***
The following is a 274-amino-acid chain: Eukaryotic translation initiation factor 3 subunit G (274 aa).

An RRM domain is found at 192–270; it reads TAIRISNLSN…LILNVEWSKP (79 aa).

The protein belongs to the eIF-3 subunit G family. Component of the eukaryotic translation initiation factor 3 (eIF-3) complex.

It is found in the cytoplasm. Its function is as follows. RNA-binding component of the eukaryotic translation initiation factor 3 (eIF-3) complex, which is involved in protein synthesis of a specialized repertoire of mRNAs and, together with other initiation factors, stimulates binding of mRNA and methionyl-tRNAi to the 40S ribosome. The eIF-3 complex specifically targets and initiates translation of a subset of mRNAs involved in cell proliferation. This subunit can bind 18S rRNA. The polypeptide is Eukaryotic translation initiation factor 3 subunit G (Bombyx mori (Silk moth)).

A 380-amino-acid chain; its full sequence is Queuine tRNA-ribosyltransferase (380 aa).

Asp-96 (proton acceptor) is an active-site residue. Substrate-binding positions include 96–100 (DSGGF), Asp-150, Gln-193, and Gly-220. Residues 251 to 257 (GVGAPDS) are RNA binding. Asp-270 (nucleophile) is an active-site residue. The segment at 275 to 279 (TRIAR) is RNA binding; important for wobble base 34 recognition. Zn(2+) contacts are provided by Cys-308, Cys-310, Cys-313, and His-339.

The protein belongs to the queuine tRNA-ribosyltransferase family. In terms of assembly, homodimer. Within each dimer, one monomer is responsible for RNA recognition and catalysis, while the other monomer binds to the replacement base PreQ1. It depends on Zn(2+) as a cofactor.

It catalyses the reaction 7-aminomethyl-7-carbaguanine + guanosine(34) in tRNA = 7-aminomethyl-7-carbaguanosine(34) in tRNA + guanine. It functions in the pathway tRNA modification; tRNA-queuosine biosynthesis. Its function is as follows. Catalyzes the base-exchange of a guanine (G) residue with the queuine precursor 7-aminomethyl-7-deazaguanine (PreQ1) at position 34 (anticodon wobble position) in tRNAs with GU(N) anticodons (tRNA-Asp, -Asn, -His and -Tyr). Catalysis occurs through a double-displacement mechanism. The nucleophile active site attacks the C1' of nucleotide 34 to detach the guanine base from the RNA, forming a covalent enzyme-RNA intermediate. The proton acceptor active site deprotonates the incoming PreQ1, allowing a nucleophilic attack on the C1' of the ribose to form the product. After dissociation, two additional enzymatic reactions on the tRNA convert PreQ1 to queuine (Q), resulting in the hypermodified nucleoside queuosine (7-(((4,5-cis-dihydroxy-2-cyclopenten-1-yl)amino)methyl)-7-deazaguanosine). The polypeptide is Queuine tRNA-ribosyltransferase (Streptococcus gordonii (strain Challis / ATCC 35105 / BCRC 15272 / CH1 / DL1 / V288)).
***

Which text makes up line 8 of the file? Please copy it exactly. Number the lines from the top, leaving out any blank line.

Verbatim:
It catalyses the reaction 7-aminomethyl-7-carbaguanine + guanosine(34) in tRNA = 7-aminomethyl-7-carbaguanosine(34) in tRNA + guanine. It functions in the pathway tRNA modification; tRNA-queuosine biosynthesis. Its function is as follows. Catalyzes the base-exchange of a guanine (G) residue with the queuine precursor 7-aminomethyl-7-deazaguanine (PreQ1) at position 34 (anticodon wobble position) in tRNAs with GU(N) anticodons (tRNA-Asp, -Asn, -His and -Tyr). Catalysis occurs through a double-displacement mechanism. The nucleophile active site attacks the C1' of nucleotide 34 to detach the guanine base from the RNA, forming a covalent enzyme-RNA intermediate. The proton acceptor active site deprotonates the incoming PreQ1, allowing a nucleophilic attack on the C1' of the ribose to form the product. After dissociation, two additional enzymatic reactions on the tRNA convert PreQ1 to queuine (Q), resulting in the hypermodified nucleoside queuosine (7-(((4,5-cis-dihydroxy-2-cyclopenten-1-yl)amino)methyl)-7-deazaguanosine). The polypeptide is Queuine tRNA-ribosyltransferase (Streptococcus gordonii (strain Challis / ATCC 35105 / BCRC 15272 / CH1 / DL1 / V288)).